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How to prevent a urinary tract infection | Understanding UTIs, Part 2

The second piece in the Understanding UTIs series provides information about preventing urinary tract infections, including risk factors and how to avoid them.

Elizabeth, a 35-year-old working mother and graduate student, has experienced three urinary tract infections (UTIs) in the past six months. When she started to have symptoms -- including the frequent urge to urinate -- Elizabeth set up a video visit with her physician; She told the doctor that she was "99.9% sure it's another UTI."

But, Elizabeth continued, she had been using prevention techniques that she found online -- like drinking cranberry juice. She wanted to know what else she could do to keep this from happening again.

Recurrent UTIs are when a woman has had two or more UTIs within six months, or three or more UTIs within a year. Having repeat infections is common: More than 80% of women who have one UTI will have another during their life.

And after a UTI, women can experience a relapse, which is a resurgence of the infection within two weeks of the original symptoms. More commonly, women can also experience reinfection, when a second UTI is caused by a completely new infection more than two weeks later.

Why do some people get more UTIs than others?

Risk factors that make UTIs more likely

  • Being female
  • Having a shorter distance from the anus to urethra (the opening where urine exits the body)
  • Having a history of UTIs (especially in the past 12 months)
  • Having a maternal history of UTIs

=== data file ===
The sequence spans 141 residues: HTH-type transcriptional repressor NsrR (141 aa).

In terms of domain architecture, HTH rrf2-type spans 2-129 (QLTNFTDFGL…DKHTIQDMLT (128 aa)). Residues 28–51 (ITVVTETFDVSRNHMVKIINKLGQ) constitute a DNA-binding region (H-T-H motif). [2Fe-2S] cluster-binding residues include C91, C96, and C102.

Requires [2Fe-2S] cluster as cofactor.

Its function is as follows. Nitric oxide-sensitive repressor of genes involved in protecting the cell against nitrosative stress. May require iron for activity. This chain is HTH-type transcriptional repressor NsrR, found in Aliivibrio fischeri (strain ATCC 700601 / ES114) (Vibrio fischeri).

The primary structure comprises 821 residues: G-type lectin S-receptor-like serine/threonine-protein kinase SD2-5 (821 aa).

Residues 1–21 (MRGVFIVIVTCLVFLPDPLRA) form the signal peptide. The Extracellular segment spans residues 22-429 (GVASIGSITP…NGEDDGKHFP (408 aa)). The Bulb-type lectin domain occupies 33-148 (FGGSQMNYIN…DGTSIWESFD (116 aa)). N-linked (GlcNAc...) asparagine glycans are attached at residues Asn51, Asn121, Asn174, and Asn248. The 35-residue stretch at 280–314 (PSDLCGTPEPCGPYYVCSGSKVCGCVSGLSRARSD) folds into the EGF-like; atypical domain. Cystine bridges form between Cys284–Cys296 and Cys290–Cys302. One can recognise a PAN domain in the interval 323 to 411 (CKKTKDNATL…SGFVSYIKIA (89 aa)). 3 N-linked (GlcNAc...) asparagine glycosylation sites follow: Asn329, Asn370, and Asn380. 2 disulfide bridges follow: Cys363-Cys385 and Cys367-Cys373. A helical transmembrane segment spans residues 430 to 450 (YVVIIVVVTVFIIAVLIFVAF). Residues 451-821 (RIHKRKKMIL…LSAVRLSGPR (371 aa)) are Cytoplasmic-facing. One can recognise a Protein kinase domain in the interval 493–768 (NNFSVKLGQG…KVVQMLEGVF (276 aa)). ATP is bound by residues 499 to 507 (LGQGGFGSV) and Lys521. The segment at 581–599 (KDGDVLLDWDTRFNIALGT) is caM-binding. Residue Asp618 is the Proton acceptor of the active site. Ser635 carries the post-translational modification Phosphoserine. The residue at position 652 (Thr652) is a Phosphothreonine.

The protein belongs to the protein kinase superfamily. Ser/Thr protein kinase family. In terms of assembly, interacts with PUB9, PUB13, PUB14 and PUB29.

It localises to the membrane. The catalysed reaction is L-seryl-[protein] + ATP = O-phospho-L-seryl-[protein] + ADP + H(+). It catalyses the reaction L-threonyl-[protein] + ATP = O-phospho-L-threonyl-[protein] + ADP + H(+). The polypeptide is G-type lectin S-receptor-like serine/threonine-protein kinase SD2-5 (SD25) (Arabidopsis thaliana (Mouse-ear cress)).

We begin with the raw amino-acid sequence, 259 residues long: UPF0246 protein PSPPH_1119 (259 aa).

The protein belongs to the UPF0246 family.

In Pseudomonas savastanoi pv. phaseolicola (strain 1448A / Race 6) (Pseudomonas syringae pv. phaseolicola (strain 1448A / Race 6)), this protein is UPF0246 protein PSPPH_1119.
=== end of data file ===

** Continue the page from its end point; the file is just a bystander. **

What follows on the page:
• Urinary tract abnormalities (such as kidney stones)
  • For females, having passed menopause (due to changes to the microorganisms in the vaginal area)
  • Having diabetes
  • Having new sexual partners in the past year
  • Having recent or frequent sexual intercourse
  • Not urinating before or after sexual intercourse
  • Using spermicide or spermicide-coated condoms
  • Using a diaphragm
  • Wearing non-cotton underwear

Bacteria are normally found both inside and outside the human body. But a UTI can develop when bacteria from the gut or skin travel up the urethra to the bladder where they multiply, causing an infection, explained Randall Stafford, MD, PhD. E. coli, regularly found in the gut, is the most common bacteria that causes UTIs.

Some women are more likely to get UTIs no matter what they do. However, some of the most powerful prevention techniques are actually very simple.

What can Elizabeth do to prevent her UTIs from recurring?

What to do -- to prevent UTIs

  • Drink plenty of water to flush out bacteria
  • Urinate every two to three hours
  • Urinate before and after sexual intercourse
  • Wipe front to back after urinating or defecating
  • Manage diabetes

There are also things Elizabeth can avoid to reduce her chances of getting sick.

What not to do -- to prevent UTIs

  • Don't use vaginal deodorants or douches
  • Don't use diaphragms, spermicide or unlubricated condoms
  • Don't hold urine in for long periods of time
  • Don't remain in wet clothes or swimsuits
  • Don't wear non-cotton underwear

As Elizabeth and millions of other women like her know, UTIs can be painful and inconvenient.

"The best way to deal with a UTI is to prevent it from happening in the first place," said Kim Chiang, MD, a Stanford primary care physician.

In addition to incorporating the do's and don't of UTI prevention into your life, make sure to ask your doctor or health care provider about other prevention techniques, especially if you have recurrent UTIs.

This is the second post in the series Understanding UTIs. The goal of this seven-part series is to provide easy-to-understand, scientifically grounded information about UTIs. Patients referenced are composites, compiled from actual patient experiences.

Joanna Langner is a graduate student in Community Health and Prevention Research at Stanford who is interested in health disparities and women's health. She wrote this series with the support of Randall Stafford, MD, PhD, professor of medicine and director of the Program on Prevention Outcomes and Practices, and Kim Chiang, MD, clinical assistant professor of medicine.

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